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Ordsall Chord Manchester

Ordsall
Written by Roma Publications

Ordsall Chord

Winning a wealth of accolades including a RIBA National Award 2019, RIBA North West Award 2019, and RIBA North West Project Architect of the Year Award 2019, the new Ordsall Chord now links Manchester’s three main railway stations.

The RIBA National awards celebrate the best buildings in the UK, recognising innovation and a project’s contribution to architecture.

Project main contractors for the Ordsall Chord were Skanska Bam JV, Project Managers were Mace and Principal Designers were Network Rail. The Ordsall Chord design team, also included BDP, WSP, Mott MacDonald, AECOM, Knight Architects and Severfield,

Manchester’s main city centre stations were not previously connected directly by railway lines and the existing railway lines were running at full capacity during peak times. The Ordsall Chord was proposed to connect the stations to help reduce congestion and open up new routes for passengers.

Creating these connections sounds simple on paper – installing 540m of track near Ordsall Lane to the south west of the city.

But in reality, building the Ordsall Chord required realigning existing track, building new bridges and viaducts, removing redundant structures and restoring others – all while working near a live railway, roads and a river, heritage structures, local businesses and the public.

Connecting the two bridges which form the Ordsall Chord is a transition piece linking the 2.2m deep girder of the network arch bridge and 2.8m deep girders of the Trinity Way Bridge.

Hexagonal in cross-section and with a complex geometry, this element was analysed and modelled in 3D to aid design, fabrication and erection.

Building information modelling (BIM) was used to understand the interaction of new and old structures on this project, incorporating all major structures and foundations and buried services. This aided coordination of all disciplines on this project from an early stage.

Ordsall Chord’s landmark structure, the River Irwell Crossing, is the first network arch bridge in the UK and the first asymmetric network arch bridge in the world.

Commending the project, RIBA National Awards judges said, “This project comprises a series of viaducts, bridges and public spaces that link rail services across northern England to provide new routes for passengers and unlock bottlenecks in the system. The final project brings local delight with the striking form of the new river bridge and a strong identity through its materiality and consistent detailing.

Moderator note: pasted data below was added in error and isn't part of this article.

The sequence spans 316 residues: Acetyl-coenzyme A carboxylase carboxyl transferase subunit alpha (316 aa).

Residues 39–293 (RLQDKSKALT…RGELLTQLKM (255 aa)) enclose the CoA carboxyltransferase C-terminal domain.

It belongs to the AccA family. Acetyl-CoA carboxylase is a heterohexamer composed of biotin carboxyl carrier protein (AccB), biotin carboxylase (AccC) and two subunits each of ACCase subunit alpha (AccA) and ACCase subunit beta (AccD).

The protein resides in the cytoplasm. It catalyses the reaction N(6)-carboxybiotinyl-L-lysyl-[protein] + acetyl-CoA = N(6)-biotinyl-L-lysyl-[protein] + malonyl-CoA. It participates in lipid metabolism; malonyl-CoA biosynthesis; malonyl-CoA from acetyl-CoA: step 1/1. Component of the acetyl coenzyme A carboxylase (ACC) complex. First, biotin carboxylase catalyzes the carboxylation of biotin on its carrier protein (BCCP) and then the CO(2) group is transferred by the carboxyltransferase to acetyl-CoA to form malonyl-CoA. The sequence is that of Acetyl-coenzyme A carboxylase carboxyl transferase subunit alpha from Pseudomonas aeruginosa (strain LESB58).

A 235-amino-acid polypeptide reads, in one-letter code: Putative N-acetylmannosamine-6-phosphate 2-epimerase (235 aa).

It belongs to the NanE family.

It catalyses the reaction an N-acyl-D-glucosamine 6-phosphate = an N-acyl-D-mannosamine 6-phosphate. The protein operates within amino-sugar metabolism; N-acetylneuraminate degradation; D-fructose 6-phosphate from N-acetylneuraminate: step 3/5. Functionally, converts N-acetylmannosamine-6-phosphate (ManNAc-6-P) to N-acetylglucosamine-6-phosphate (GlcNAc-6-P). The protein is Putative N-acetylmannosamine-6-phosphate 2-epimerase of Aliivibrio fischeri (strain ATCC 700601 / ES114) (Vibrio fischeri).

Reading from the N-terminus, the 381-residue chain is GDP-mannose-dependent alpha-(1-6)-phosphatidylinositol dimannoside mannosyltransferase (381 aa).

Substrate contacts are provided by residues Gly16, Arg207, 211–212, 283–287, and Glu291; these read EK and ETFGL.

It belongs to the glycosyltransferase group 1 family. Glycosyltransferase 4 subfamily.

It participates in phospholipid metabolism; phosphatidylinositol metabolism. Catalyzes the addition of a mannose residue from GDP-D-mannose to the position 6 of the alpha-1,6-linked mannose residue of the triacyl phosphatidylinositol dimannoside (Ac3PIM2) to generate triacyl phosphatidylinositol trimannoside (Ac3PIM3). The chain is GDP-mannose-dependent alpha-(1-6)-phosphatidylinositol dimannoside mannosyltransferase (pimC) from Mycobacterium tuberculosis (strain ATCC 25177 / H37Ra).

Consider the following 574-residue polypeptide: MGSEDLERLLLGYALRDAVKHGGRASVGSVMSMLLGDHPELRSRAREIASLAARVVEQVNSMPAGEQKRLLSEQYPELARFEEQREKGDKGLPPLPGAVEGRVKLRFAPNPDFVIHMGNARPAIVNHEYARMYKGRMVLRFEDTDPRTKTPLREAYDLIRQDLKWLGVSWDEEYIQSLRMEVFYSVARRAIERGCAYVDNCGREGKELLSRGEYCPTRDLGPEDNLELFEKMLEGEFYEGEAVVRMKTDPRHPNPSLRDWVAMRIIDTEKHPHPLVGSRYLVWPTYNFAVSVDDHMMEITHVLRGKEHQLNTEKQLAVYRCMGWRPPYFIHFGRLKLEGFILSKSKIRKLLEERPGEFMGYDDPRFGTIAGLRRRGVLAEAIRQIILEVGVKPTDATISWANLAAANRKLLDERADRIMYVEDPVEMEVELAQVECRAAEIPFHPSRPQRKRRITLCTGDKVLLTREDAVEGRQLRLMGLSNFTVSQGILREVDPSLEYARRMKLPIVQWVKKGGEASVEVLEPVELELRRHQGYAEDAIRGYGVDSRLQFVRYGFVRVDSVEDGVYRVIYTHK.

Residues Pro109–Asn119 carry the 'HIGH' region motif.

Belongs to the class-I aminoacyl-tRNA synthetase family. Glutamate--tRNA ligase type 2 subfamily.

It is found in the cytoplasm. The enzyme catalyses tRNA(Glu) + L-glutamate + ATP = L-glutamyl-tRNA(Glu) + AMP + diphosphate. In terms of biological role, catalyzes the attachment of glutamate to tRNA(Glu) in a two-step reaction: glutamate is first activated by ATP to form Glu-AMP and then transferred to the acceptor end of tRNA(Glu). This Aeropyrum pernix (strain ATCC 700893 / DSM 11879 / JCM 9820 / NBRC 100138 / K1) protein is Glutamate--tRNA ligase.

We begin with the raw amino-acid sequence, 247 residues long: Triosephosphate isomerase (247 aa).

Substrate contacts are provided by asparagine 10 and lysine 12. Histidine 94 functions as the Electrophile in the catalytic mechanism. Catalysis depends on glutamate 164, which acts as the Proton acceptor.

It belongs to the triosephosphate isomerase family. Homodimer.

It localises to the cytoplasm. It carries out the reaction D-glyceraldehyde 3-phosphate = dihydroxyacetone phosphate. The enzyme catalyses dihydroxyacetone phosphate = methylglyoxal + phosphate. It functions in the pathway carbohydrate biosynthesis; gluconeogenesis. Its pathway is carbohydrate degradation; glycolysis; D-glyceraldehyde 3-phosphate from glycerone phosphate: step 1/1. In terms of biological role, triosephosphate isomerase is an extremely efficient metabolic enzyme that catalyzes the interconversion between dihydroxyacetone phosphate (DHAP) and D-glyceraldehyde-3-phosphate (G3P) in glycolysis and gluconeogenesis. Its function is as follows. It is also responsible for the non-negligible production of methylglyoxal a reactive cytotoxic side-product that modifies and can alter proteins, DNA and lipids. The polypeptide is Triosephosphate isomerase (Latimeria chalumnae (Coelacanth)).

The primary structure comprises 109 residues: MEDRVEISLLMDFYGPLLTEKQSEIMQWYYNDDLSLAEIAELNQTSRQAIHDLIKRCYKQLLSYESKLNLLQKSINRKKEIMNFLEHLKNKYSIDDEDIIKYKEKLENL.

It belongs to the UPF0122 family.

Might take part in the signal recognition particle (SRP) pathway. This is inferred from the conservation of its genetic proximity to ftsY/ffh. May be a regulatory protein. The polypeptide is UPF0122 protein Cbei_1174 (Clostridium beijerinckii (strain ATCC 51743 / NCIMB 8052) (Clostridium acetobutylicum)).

“The architect’s challenge was to create a series of cohesive places with an overriding requirement to clear the path for the new rail route.

“The site has significant historical importance, intersecting George Stephenson’s pioneering Liverpool to Manchester railway. The original structures have been carefully restored and new public

areas created adjacent to them to celebrate their character and importance, creating accessible and versatile urban spaces.

“The application of concept through to detail is consistently high. Each element and space touched by the project has been carefully considered. What could have been mundane has been lifted by the application of thoughtful strategy, consistent design language and a care in detailing that responds to the context of each element.”

The Ordsall Chord is easing traffic congestion, reducing journey times and enhancing rail capacity across north England.

The efficiency of the network arch bridge also meets the architect’s aspirations for an elegant structure, with all necessary performance characteristics for the railway.

As part of the works, a new public realm was created to reveal the area’s rich industrial heritage. Elements of this were seen in their full glory for the first time in over 150 years.

Ordsall Chord

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